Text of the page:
Finding Balance

I read Lies Homeschooling Mom’s Believe by Todd Wilson, and my copy has discussion questions.  I would like to use some of those questions as spring boards for some blog posts.

The first thing I would like to discuss is balance.  One of my concerns in homeschooling is meeting all the requirements of my state for subjects taught and hours spent learning.   Because the last thing I want to do is be perceived as not educating my children, I tend to become a slave-driver.  I get irritable and worn out trying to accomplish X number of hours.  In the meantime, I wear out my students, become harsh with them, and make school a drudgery.  But the other tendency is to be to relaxed, not teach my children what they need to know, and not put in enough time for formal teaching.  How do I find balance?

For one thing, I should not look at the whole year and become discouraged when I cannot fit it into the first three months.  I have found that setting small quarterly  and weekly goals helps because I am not looking at a daunting schedule and because I can give myself a pat on the back when I accomplish a small goal.

I have also learned to focus on the most important things like reading and mathematics in the early years.  The way I see it, if my children can read well and do basic mathematics well, they will be able to take charge of their own educations.  Also, if I can get the older students to become independent, they will be able to work on their own and help their younger siblings.  This will make my job much easier.

Being flexible is very important.  I had several things get packed into one week, and I was dreading all the work I had to do on top of homeschooling.  But I looked at my log book, saw that I had almost reached my short-term goals, and trimmed the academic burden  so that I had more time to take care of other pressing issues.

What are some ways that you have found balance in your homeschool life?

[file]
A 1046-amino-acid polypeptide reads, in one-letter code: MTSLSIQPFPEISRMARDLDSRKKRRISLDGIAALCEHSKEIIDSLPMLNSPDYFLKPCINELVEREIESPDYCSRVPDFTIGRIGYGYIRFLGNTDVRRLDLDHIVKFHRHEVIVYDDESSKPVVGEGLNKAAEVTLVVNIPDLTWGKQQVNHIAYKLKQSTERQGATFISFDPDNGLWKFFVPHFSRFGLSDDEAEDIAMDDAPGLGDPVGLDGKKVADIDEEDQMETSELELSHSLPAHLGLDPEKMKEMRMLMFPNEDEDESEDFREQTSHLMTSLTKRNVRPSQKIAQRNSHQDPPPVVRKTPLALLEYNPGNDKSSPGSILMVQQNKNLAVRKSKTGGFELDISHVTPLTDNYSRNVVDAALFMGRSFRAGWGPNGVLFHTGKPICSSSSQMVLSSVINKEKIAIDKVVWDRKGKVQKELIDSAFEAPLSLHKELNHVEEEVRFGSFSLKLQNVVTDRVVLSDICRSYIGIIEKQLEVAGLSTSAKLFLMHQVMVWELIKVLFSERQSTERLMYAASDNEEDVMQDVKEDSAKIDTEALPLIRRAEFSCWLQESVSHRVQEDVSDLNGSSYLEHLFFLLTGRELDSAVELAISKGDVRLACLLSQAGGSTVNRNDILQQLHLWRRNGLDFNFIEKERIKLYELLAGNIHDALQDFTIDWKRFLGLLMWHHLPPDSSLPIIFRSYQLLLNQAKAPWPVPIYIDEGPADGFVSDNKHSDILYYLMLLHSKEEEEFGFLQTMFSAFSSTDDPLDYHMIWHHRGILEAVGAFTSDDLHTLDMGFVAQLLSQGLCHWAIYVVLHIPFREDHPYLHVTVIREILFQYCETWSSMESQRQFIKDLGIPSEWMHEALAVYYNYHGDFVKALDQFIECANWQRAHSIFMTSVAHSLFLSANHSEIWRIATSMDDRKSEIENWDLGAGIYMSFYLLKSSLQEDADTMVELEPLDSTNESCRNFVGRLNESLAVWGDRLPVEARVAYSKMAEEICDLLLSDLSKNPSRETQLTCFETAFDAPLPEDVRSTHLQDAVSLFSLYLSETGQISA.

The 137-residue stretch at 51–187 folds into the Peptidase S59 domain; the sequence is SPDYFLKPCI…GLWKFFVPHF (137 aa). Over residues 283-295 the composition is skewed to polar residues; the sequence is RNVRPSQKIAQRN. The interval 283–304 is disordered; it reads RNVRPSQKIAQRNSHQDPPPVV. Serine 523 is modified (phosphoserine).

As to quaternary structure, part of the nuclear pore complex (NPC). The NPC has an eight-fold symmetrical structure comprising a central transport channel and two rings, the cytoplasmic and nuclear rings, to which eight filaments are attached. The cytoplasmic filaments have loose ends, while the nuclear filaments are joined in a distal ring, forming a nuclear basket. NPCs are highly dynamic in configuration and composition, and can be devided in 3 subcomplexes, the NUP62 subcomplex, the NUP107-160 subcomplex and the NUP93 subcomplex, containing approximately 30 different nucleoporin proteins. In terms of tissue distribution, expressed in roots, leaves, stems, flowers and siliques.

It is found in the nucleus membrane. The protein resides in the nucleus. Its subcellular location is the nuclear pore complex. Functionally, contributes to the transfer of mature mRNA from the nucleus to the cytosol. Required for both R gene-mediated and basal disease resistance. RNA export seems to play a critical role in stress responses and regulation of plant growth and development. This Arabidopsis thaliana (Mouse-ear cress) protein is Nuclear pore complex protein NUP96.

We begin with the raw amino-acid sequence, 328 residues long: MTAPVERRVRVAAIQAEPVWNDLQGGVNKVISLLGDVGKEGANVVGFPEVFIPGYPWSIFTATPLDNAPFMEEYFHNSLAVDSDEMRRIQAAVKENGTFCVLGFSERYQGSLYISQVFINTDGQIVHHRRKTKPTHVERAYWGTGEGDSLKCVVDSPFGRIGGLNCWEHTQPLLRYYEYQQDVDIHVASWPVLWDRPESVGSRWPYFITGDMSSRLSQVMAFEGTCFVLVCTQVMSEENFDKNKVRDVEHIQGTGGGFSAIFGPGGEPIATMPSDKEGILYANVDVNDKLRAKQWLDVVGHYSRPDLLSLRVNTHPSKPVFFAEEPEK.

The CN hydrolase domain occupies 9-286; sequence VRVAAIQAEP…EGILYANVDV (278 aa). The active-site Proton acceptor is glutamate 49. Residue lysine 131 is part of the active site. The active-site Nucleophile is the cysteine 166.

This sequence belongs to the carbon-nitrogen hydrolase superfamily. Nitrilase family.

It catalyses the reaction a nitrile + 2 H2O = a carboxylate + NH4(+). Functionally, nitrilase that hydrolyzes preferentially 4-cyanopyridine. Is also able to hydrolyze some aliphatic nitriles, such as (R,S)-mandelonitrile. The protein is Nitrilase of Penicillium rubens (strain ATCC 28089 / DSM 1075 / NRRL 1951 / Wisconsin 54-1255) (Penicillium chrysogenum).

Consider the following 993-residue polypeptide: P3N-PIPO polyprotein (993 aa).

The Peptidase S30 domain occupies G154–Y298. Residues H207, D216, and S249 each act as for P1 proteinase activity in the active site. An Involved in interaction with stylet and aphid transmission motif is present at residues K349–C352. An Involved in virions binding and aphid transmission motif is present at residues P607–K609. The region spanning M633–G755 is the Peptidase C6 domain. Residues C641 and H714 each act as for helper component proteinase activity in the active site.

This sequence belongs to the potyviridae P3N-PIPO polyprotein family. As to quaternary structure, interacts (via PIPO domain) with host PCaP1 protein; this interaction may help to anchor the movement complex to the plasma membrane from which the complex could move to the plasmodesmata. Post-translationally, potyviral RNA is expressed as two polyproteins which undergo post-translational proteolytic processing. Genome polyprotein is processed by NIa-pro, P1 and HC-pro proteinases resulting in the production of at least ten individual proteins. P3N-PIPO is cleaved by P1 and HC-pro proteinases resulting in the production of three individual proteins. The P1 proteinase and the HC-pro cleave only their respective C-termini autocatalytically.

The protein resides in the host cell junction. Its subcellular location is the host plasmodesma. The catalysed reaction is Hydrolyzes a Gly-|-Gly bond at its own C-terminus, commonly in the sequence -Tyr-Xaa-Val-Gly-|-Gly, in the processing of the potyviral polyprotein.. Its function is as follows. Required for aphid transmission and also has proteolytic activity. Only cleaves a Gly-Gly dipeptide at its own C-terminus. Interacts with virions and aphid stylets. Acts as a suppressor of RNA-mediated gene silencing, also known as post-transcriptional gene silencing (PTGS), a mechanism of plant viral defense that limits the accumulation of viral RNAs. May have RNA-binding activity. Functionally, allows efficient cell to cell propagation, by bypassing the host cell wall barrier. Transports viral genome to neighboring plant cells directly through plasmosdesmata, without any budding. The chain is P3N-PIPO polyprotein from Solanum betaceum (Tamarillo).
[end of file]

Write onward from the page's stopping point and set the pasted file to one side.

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2 responses to “Finding Balance

  1. Hi.
    I homeschooled for 25 years, too. I always let my children self-teach as soon as they could read. I only taught them:
    1. when they needed to learn to read
    2. when they had questions about material they had read and not understood
    3. when I wanted them to learn to type (they need oversight then, not much more)
    4. when I wanted them to learn to take extensive notes off a blackboard during lecture (mid-teens).
    The rest of the time, they kept track of their own schedules — directed by us, of course — and filed their own work in an organized fashion.

    Oh, they did not always like all this, and sometimes had to lose privileges because of work not completed, but this was a warm-up for real life outside the home, and they dealt with college like it was ho-hum.
    It was. They already had the necessary skills, by then.

    • Thank you for your comment, Katharine.

      It sounds as if your students were well-prepared for life. Everyone one day reaches a time when they do not have a parent or teacher telling them what they should do. The sooner they learn to become self-sufficient and self-starters, the happier they will be in life.

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